Charles Alvin Beckwith

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Charles Alvin Beckwith
Nickname"Chargin' Charlie"
Born(1929-01-22)January 22, 1929
Atlanta, Georgia
DiedJune 13, 1994(1994-06-13) (aged 65)
Austin, Texas
AllegianceUnited States of America
Service/branchUnited States Army
Years of service1952—1981
RankColonel
Commands heldSupport Company, 504th Airborne Infantry Regiment
Special Forces Detachment B-52 (Project DELTA)
2nd Battalion/327th Parachute Infantry Regiment
1st Special Forces Operational Detachment-Delta
Battles/warsKorean War
Vietnam War
Operation Eagle Claw
AwardsDistinguished Service Cross ribbon.svg Distinguished Service Cross
SilverStar ribbon.jpg Silver Star with Oak Leaf Cluster
Legion of Merit ribbon.jpg Legion of Merit
BronzeStar ribbon.jpg Bronze Star
Purple Heart BAR.svg Purple Heart
Other workSecurity consultant
 
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Charles Alvin Beckwith
Nickname"Chargin' Charlie"
Born(1929-01-22)January 22, 1929
Atlanta, Georgia
DiedJune 13, 1994(1994-06-13) (aged 65)
Austin, Texas
AllegianceUnited States of America
Service/branchUnited States Army
Years of service1952—1981
RankColonel
Commands heldSupport Company, 504th Airborne Infantry Regiment
Special Forces Detachment B-52 (Project DELTA)
2nd Battalion/327th Parachute Infantry Regiment
1st Special Forces Operational Detachment-Delta
Battles/warsKorean War
Vietnam War
Operation Eagle Claw
AwardsDistinguished Service Cross ribbon.svg Distinguished Service Cross
SilverStar ribbon.jpg Silver Star with Oak Leaf Cluster
Legion of Merit ribbon.jpg Legion of Merit
BronzeStar ribbon.jpg Bronze Star
Purple Heart BAR.svg Purple Heart
Other workSecurity consultant

Charles Alvin "Charlie" Beckwith (January 22, 1929 – June 13, 1994), known as Chargin' Charlie, was a career United States Army officer and Vietnam veteran who attained the rank of Colonel before his retirement. He is credited with the creation of Delta Force, the premier special operations unit of the U.S. Army.

Contents

Early life

Beckwith was born in Atlanta, Georgia in 1929, and was an all-state football player for his high school team. He later enrolled in the University of Georgia, where he played football for the Bulldogs and was a member of the Delta Chapter of the Sigma Chi Fraternity. He joined the university's Army Reserve Officers' Training Corps program and was commissioned as a Second Lieutenant in 1952. He was drafted by the Green Bay Packers that same year but turned down their offer to serve in the Army.[1]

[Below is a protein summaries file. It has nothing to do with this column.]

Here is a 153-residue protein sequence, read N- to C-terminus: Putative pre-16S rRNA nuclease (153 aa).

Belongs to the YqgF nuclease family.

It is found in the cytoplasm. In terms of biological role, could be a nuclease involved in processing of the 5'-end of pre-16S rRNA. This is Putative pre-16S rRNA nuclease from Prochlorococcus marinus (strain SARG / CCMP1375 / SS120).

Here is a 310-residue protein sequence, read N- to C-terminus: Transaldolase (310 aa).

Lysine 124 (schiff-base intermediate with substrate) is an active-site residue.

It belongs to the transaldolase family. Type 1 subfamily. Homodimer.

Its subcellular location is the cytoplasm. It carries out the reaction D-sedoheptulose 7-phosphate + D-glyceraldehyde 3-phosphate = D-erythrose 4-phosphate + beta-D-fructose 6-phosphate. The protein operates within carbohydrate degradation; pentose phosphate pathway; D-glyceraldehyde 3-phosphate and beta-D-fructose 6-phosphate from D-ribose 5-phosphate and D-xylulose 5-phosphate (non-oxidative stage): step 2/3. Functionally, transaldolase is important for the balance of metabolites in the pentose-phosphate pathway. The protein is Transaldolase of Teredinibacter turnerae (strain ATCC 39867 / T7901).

Military career

After the Korean War (1950–1953) was over, then-2nd Lieutenant Beckwith served as a Platoon Leader with Charlie Company, 17th Infantry Regiment, 7th Infantry Division in the Republic of Korea. In 1955, Beckwith joined the 82nd Airborne Division as a commander of a support company with the 504th Infantry Regiment.

Two years later, after also having completed Ranger School, Beckwith joined Special Forces, and in 1960 was deployed to South Vietnam and Laos as a military advisor.[2]

Beckwith served as an exchange officer with the British Special Air Service (22 SAS Regiment) in 1962 where he picked up many of their capabilities. He conducted war-time guerilla operations with the SAS during the Malayan Emergency. In the jungle, he contracted leptospirosis that was so bad doctors expected him not to survive, but he made a full recovery within months.[3]

Upon his return from England, Beckwith presented a detailed report outlining the Army's vulnerability in not having an SAS-type unit. For several years, Beckwith (who then was a Captain) submitted and re-submitted the report to Army brass, only to be repeatedly thwarted in his efforts. SF leadership at the time thought that they had enough on their hands and didn't need the bother of creating a completely new unit.[4]

Meanwhile, as the 7th Special Forces Group's operations officer, Beckwith went to work revolutionizing Green Beret training. SF at the time focused on unconventional warfare, and especially foreign internal defense: i.e. training indigenous personnel in resistance activities. But Beckwith recognized that, "Before a Special Forces Green Beret soldier could become a good unconventional solder, he'd first have to be a good conventional one... Because I had commanded rifle and weapons companies, I was appalled on arriving in Special Forces to find officers who had never commanded conventional units."[5] Beckwith restructured 7th's training, basically rewriting the book on American special ops training from the real-world lessons he had learned with the SAS. Beckwith also had learned that a symbol of excellence like a beret had to be earned. Officers were being assigned to Special Forces straight out of war college with no prior special ops experience and were given their Green Beret on arrival. The hard-nosed and practical training standards that Beckwith instituted would lend themselves to the birth of the modern Q-Course.